Maurice Obstfeld on IMF

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Last quote by Maurice Obstfeld on IMF

Situation in Spain is indeed concerning as it causes a lot of uncertainty, both for the Catalan economy, for the Spanish economy. We can only hope that the parties don't act precipitately, negotiate. There is a lot of potential gains on both sides if they do so.feedback
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Oct 10 2017
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All quotes by Maurice Obstfeld on IMF

This improvement comes primarily from good economic news for Europe and Asia as well as our continuing expectation for higher growth this year in the US.feedback

Historically, inclusive co-operative approaches to interdependence have worked better than denial.feedback

So, the world economy may be gaining momentum, but we cannot be sure that we are out of the woods. How can countries safeguard and nurture the global recovery? We could be at a turning point. But even as things look up, the post?World War II system of international economic relations is under severe strain despite the aggregate benefits it has delivered -- and precisely because growth and the resulting economic adjustments have too often entailed unequal rewards and costs within countries.feedback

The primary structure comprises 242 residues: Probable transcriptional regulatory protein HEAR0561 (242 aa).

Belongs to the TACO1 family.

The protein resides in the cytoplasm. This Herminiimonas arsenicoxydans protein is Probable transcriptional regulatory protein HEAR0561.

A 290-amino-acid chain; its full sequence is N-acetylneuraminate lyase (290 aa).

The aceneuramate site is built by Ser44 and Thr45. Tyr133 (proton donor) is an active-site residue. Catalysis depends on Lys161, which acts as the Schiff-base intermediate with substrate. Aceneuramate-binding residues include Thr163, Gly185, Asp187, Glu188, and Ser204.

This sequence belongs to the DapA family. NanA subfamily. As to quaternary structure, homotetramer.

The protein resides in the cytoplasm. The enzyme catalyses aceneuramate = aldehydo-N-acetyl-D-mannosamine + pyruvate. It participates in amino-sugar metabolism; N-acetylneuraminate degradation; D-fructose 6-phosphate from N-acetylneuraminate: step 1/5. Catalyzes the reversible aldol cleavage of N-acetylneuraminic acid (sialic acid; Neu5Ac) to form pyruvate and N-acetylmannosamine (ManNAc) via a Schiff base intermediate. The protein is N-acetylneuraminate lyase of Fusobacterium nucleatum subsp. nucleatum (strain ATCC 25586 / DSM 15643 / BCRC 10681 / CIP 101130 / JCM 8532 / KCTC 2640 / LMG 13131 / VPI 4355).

The economic upswing that we have expected for some time seems to be materialising. One salient threat is a turn toward protectionism, leading to trade warfare.feedback

Capitulating to those pressures would result in a self-inflicted wound, leading to higher prices for consumers and businesses, lower productivity and, therefore, lower overall real income for households.feedback

At the same time, however, the upgrade to our 2017 forecast is modest, and longer-term potential growth rates remain subdued across the globe compared with past decades, especially in advanced economies. Moreover, while there is a chance growth will exceed expectations in the near term, significant downside risks continue to cloud the medium-term outlook, and indeed may have intensified since our last forecast.feedback

One salient threat is a turn toward protectionism, leading to trade warfare. Mainly in advanced economies, several factors – lower growth since the 2010–11 recovery from the global financial crisis, even slower growth of median incomes, and structural labour-market disruptions – have generated political support for zero-sum policy approaches that could undermine international trading relationships, along with multi-lateral cooperation more generally.feedback

The global economy seems to be gaining momentum – we could be at a turning point. But even as things look up, the post–world war two system of international economic relations is under severe strain despite the aggregate benefits it has delivered – and precisely because growth and the resulting economic adjustments have too often entailed unequal rewards and costs within countries. Consistently good economic news since summer 2016 is starting to add up to a brightening global outlook.feedback

If a fiscally driven demand increase collides with more rigid capacity constraints, a steeper path for interest rates will be necessary to contain inflation, the [US] dollar will appreciate sharply, real growth will be lower, budget pressure will increase and the US current account deficit will widen.feedback